Staff from Specsavers in Crosby and Bootle recently visited Streatham Independent School to hand over radical new online vision screening software to staff and children.
Simple screening test to help teachers easily detect vision problems in children
Samantha Wildman, an Optical Assistant with Specsavers Bootle and Chris McLoughlin, optometrist director with Specsavers Crosby, delivered an assembly to the children and advised their teachers on the simple three-minute screening test.
The test can detect the most common eye problems that affect children, such as long and short sight, lazy eye and squints. The kit includes software which runs on any computer or tablet device, and test glasses to be worn by the child.
No training required
Simply operated without any training required, it can be used to detect the most common eye problems among children including short-sightedness (myopia), lazy eye (amblyopia), squint (strabismus) and astigmatism, allowing them to be corrected early on.
The innovative software has been developed by scientists at City University London following research by the College of Optometrists , which found that fewer than a third of local authorities in England are providing vision screening for children. SchoolScreener EZ®, is being provided free to schools across the UK through support from Specsavers.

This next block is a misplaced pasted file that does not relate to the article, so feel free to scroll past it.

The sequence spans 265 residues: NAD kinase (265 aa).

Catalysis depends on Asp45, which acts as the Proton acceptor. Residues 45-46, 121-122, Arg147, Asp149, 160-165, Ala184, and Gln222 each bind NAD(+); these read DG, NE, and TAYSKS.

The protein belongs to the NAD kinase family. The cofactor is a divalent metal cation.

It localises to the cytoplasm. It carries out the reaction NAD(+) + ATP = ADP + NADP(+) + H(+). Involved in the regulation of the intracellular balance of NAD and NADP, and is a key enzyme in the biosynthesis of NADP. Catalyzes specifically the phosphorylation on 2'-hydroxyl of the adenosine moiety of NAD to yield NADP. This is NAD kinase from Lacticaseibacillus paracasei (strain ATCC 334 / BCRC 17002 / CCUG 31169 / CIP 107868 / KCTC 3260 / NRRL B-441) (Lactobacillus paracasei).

Specsavers’ own research by OnePoll last November revealed that nearly four million UK children have never had their sight tested at school.
1/3 of children in the North West haven't had an eye test
The research also revealed almost a third of North West parents surveyed whose children aged 3-16 had never had an eye test (31.2%), admitted this was because they ‘had never thought about it’. Of those parents whose children wear specs, 46.21% felt that having glasses had improved their child's academic results.
Furthermore, 53.79% said they saw a positive difference in their child's enthusiasm, engagement and progression at school after they started wearing their glasses.
Regular eye tests for children are vital
Specsavers Crosby store director Chris McLoughlin said: ‘A child’s eyesight will continue to develop up to the age of eight years-old and a number of conditions can be corrected by an optician if detected before this time.
‘However, there is still a lack of general awareness among some parents and teachers about the importance of regular eye tests from the age of three or four.
'We have seen some cases where children have been misdiagnosed with dyslexia, ADHD or learning difficulties when in fact the child simply needs glasses.’